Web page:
`amin(x)` Returns the minimum value of array `x` over all dimensions (all traces). `x` must be real.
`amin1(x)` Returns the minimum value of array `x` over the first dimension (per trace). `x` must be real.
`asize(x)` Returns the size of an array for an output equation measurement. This function returns two values: the first is the number of points on the x-axis and the second is the number of swept traces for the measurement ``` x```.
`assign_array(array, index, value)` Assigns `value` to the entry in the `array` at `index`. Note that `index` and `value` can be arrays thus allowing assignment of multiple values at once. The type of `array` and `value` must be the same. The size of `index` and `value` must be the same.
`asum(x)` Returns the sum of all elements in array `x`. `x` must be real or complex.
`concat(a, b)` Concatenates vectors `a` and `b`. Arguments must have the same type.
`csum(x)` Returns the cumulative sum of ```x ```versus the swept data of `x`
`deltawin(y, swpval1, swpval2, winwidth, winpos)` Returns a vector of the difference between the maximum and minimum y values across a moving window. The difference is calculated as the maximum to minimum change in y data over the x value sweep range specified by winwidth. swpval1 and swpval2 define the minimum and maximum swept x value range and must be positive values. winwidth must be ≤ (swpval2 - swpval1). For winpos=1 (extend right) the window ranges from x[i] to x[i]+winwidth, for winpos=2 (center) the window ranges from x[i]-winwidth/2 to x[i]+winwidth/2, and for winpos=3 (extend left) the window ranges from x[i] to x[i]-winwidth.
`der(x, y)` Returns the finite difference derivative of `x` with respect to `y`. Arguments must be real scalars or real vectors. If both arguments are vectors, then they must be of equal size.
`fill(n, val)` Returns a 1-dimensional array of length `n` with all values equal to `val`.
`find_index(x, val)` Returns the index of a value in array `x` which is closest to `val.`
`find_index_range(x, val1, val2)` Returns a list of indices `{i1,...,i2}` where `i1` corresponds to the index whose value in array x is closest to `val1`, and `i2` corresponds to the index whose value in array x is closest to `val2`.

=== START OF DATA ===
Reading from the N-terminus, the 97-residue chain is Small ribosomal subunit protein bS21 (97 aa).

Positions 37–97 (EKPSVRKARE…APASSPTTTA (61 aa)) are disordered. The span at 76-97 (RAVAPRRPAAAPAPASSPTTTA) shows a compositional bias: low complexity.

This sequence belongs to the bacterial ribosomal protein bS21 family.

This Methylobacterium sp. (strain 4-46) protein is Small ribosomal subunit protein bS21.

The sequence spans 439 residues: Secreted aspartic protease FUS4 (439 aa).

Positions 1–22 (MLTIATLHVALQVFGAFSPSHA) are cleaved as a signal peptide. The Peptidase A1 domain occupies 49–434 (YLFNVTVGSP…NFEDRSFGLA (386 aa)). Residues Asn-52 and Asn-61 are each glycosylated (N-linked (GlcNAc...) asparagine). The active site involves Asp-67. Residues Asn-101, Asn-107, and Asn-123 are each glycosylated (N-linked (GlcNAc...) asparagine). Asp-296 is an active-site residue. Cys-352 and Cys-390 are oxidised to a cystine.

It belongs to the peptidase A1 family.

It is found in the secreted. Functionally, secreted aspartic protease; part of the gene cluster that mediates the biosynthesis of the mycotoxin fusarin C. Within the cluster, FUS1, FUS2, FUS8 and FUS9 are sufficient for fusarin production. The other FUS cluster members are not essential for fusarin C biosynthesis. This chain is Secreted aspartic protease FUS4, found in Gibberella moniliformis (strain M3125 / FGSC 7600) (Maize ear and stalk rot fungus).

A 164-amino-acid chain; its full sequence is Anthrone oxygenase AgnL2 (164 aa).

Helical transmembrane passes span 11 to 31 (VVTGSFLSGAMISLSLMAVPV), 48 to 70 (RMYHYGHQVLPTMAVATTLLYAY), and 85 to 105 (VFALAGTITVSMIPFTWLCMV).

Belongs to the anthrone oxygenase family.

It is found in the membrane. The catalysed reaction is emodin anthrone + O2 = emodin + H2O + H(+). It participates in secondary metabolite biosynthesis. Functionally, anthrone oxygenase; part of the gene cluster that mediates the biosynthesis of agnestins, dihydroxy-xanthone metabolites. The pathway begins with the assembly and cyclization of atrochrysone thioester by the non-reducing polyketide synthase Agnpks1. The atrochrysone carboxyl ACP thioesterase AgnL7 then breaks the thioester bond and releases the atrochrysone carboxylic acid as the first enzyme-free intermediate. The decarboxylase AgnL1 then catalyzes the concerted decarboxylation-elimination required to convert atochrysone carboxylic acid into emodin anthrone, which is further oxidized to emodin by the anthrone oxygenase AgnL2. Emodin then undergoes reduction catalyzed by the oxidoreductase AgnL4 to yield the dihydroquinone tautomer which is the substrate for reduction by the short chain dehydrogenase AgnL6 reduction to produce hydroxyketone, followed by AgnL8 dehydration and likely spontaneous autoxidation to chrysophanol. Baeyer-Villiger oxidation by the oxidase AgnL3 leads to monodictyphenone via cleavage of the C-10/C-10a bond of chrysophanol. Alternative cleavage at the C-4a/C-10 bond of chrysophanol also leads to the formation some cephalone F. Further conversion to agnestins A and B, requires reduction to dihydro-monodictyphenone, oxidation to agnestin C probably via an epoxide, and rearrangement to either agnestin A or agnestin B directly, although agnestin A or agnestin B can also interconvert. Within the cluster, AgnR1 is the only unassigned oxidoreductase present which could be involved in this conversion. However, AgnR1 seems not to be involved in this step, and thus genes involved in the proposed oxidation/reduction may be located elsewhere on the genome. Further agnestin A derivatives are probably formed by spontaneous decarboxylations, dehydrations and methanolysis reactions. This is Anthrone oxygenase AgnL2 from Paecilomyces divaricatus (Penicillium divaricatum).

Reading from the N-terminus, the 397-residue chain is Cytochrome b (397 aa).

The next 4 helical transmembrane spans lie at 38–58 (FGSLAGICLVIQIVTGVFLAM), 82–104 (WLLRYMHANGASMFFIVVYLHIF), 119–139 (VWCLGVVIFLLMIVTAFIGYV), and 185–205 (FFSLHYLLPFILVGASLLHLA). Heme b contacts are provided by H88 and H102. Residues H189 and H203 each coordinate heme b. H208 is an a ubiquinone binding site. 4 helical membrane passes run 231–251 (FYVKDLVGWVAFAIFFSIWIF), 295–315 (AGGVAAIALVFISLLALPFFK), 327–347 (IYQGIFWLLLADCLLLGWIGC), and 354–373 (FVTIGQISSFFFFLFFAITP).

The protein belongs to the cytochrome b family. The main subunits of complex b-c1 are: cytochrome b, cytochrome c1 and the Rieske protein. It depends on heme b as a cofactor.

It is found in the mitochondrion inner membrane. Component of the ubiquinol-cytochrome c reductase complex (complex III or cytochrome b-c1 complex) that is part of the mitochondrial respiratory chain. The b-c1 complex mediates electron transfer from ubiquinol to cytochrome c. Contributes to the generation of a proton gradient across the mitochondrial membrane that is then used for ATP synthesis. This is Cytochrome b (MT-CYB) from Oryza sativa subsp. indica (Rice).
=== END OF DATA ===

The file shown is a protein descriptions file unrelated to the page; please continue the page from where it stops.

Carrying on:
`histogram(x, bin_type)` Computes the histogram of data values represented in `x`. `x` must be a real vector. The bin_type parameter controls how the data is binned. bin_type<0 means bin_type specifies the number of bins. bin_type=0 means the number of bins is auto-calculated using number_of_points/ln(2.0). bin_type>0 means bin_type specifies the width of a bin.
`interp(type, x, y, new_x)` Returns interpolated y data at new `X` points.` x`, `y`, and `new_x` must be real vectors, and `x` and `y` must be the same size. `type` can be `0` (linear), `1` (polynomial), `2` (rational), or `3` (cubic spline).
`interp_poly(order, x, y, new_x)` Returns interpolated y data at new `X` points using polynomial interpolation. ` x`, `y`, and `new_x` must be real vectors, and `x` and `y` must be the same size. `order` is the order of the polynomial and can be between 1 and 100 inclusive.
`lin_reg(x)` Returns a least-squares-fit line to `x`. `x` must be a real vector. The returned data is versus the original swept data of `x`.
`max(a, b)` Returns a vector of value `a`[i]>`b`[i]. Arguments must be real scalars or real vectors. If both arguments are vectors, then they must be of equal size.
`min(a, b)` Returns a vector of value `a`[i]<`b`[i]. Arguments must be real scalars or real vectors. If both arguments are vectors, then they must be of equal size.
`mmult(x, y)` Returns the matrix product of matrices `x` and `y`.
`mov_avg(x, n)` Calculates the moving average of `x` using a window size of 2*`n`+1. `n` is the number of points on either side of the current point. `x` may be real or complex and `n` must be a real scalar that is rounded to an integer. This can be used to smooth a graph. For complex `x`, averaging is performed on real and imaginary parts (for example, on Cartesian coordinates, rather than polar).
`stack(n, vec)` Returns a 2-dimensional array whose size is `n` by vlen(`vec`). The values of the array are the values of `vec` stacked up `n` times.
`stack2(n, vec)` Returns a 2-dimensional array ("matrix") whose size is `n` by vlen(`vec`)/`n`. `vec` is split into `n` equal size pieces to create the matrix columns.
`transpose(x)` Transposes `x` which contains 2D data.